'Acute kidney injuries could be treated by available medicinal drugs'

A team from the University of Edinburgh found that patients with AKI had increased blood levels of endothelin
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LOS ANGELES: According to a recent study, there are already medications available to treat a dangerous illness that might lead the kidneys to stop functioning suddenly.

In a study on mice, researchers discovered that drugs often used to treat angina and high blood pressure significantly reduced the long-term harm caused by acute renal injury to the kidney and cardiovascular system (AKI).

Experts hope the findings will pave the way for improved treatment of AKI - a common illness that occurs in approximately 20 per cent of emergency hospital admissions in the UK.

The condition is usually caused by other illnesses that reduce blood flow to the kidney, or due to toxicity arising from some medicines. AKI must be treated quickly to prevent death.

Even if the kidneys recover, AKI can cause long-lasting damage to the kidneys and the cardiovascular system. Of those who survive an episode of AKI, 30 per cent are left with chronic kidney disease (CKD).

The remaining 70 per cent that recover full kidney function are at an almost 30-fold increased risk of developing CKD.

A team from the University of Edinburgh found that patients with AKI had increased blood levels of endothelin - a protein that activates inflammation and causes blood vessels to constrict. Endothelin levels remained high long after kidney function had recovered.

After finding the same increase in endothelin in mice with AKI, experts treated the animals with medicines that block the endothelin system. The medicines - normally used to treat angina and high blood pressure - work by stopping the production of endothelin or by shutting off endothelin receptors in cells.

The mice were monitored over a four-week period after AKI. Those that were treated with the endothelin-blocking medicines had lower blood pressure, less inflammation and reduced scarring in the kidney. Their blood vessels were more relaxed and kidney function was also improved, compared with untreated mice. The study is published in Science Translational Medicine.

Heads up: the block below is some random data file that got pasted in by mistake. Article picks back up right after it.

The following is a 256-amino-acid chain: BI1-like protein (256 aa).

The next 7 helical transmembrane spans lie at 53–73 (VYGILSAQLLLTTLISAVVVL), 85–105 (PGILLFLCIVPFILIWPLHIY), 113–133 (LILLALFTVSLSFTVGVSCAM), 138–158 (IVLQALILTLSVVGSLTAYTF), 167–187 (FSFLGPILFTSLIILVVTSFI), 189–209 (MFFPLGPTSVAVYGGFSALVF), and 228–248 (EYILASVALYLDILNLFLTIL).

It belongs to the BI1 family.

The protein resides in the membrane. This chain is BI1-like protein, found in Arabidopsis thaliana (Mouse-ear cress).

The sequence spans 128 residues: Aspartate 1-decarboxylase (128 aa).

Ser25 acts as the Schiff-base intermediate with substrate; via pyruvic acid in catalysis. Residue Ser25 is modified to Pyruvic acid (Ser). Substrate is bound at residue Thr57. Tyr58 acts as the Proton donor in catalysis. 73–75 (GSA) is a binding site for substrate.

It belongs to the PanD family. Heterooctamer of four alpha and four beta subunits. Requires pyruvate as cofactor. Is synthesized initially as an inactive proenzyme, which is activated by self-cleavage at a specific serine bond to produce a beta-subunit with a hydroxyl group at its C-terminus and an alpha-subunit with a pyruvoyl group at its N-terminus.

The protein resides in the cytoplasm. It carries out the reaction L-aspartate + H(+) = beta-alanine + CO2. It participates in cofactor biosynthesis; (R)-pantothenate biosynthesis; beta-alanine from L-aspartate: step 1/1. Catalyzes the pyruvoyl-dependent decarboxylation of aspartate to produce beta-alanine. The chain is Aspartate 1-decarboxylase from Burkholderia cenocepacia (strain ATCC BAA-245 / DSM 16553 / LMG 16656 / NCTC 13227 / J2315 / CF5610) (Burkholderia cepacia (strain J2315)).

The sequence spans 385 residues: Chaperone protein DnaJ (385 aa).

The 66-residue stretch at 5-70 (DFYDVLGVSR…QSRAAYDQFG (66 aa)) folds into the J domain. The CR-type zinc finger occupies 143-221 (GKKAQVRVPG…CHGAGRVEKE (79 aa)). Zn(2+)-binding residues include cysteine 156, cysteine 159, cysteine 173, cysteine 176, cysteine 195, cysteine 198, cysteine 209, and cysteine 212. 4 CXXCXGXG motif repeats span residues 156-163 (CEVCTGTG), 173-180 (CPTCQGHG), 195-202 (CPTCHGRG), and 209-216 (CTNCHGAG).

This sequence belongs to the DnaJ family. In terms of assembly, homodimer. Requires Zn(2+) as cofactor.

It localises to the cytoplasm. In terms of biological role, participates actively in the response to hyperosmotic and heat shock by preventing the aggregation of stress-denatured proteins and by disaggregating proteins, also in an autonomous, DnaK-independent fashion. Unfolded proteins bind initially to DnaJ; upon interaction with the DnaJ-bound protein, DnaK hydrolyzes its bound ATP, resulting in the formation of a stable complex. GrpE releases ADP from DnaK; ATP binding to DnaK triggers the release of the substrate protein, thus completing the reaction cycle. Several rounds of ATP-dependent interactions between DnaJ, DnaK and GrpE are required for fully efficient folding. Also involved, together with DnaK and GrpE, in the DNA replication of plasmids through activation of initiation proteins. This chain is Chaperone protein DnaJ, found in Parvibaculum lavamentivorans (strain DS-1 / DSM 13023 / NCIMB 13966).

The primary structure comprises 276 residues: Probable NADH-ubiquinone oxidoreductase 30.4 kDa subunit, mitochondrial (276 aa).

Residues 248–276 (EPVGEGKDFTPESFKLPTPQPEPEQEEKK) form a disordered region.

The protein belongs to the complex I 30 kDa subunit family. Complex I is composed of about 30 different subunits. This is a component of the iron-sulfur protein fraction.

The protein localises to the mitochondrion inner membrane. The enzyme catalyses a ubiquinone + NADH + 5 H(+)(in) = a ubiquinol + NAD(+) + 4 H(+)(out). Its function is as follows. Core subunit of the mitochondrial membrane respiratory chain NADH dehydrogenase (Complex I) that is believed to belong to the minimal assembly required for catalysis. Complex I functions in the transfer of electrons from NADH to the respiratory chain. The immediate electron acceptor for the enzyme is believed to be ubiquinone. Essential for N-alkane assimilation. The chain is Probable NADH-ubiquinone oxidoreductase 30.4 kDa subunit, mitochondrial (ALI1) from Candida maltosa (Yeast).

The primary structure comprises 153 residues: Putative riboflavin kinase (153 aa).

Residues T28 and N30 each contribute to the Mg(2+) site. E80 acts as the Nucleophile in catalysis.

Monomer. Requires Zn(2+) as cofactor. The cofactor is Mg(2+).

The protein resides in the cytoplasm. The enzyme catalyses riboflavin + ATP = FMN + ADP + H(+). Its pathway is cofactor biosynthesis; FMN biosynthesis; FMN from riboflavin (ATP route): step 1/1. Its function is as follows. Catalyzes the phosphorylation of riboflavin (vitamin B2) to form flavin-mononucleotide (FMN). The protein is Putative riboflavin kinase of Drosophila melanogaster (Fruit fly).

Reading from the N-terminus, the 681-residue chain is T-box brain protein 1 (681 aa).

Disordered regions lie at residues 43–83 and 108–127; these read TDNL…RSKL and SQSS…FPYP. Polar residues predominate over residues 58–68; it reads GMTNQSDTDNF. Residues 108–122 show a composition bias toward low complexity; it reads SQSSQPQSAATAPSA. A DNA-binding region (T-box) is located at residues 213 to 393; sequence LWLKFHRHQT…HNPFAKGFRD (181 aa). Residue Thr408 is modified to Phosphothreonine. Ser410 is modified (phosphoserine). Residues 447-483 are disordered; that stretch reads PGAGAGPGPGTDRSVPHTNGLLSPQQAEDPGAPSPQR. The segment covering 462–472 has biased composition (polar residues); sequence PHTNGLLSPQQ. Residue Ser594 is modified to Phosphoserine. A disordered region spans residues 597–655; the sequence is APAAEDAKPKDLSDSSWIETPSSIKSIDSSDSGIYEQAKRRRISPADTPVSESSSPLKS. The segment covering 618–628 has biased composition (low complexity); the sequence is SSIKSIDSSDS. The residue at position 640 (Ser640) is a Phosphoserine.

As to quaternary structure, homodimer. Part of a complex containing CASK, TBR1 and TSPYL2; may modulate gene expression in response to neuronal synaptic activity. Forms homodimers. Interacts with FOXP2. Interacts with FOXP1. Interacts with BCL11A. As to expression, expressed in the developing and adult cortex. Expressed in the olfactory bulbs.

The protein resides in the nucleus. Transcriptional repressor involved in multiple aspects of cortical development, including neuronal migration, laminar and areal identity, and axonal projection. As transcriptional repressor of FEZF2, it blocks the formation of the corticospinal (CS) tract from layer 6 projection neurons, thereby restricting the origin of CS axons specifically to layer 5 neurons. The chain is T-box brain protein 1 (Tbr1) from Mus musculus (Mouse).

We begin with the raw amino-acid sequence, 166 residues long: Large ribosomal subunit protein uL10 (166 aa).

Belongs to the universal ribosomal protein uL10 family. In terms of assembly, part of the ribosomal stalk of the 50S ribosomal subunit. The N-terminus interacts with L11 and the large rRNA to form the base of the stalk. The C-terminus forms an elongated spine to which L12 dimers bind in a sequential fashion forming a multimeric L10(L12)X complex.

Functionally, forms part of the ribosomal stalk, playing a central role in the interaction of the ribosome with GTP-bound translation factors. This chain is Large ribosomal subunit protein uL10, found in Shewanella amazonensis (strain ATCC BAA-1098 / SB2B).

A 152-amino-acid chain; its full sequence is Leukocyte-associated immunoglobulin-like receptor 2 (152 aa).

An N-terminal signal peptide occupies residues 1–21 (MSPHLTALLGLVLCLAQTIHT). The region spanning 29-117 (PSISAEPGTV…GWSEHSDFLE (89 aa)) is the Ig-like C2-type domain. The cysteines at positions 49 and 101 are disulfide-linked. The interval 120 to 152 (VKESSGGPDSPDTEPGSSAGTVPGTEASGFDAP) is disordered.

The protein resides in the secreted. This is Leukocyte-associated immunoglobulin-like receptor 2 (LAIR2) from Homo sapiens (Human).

It was funded by the Medical Research Council and the British Heart Foundation.

Dr Bean Dhaun, Senior Clinical Lecturer and Honorary Consultant Nephrologist at the University of Edinburgh's Centre for Cardiovascular Science, said: "AKI is a harmful condition, particularly in older people and even with recovery it can have a long-term impact on a person's health. Our study shows that blocking the endothelin system prevents the long-term damage of AKI in mice. As these medicines are already available for use in humans, I hope that we can move quickly to seeing if the same beneficial effects are seen in our patients."

Professor James Leiper, Associate Medical Director at the British Heart Foundation, said: "Impaired kidney function that results from acute kidney injury can also increase a person's chance of developing and dying from heart and circulatory diseases, so it's vital we find ways to reduce this risk.

"This promising research suggests that widely available medicines could help to tackle the impact of acute kidney injury before it can cause damage and further complications. While further studies will be needed to demonstrate whether this treatment is safe and effective for patients, this early research is an encouraging first step."

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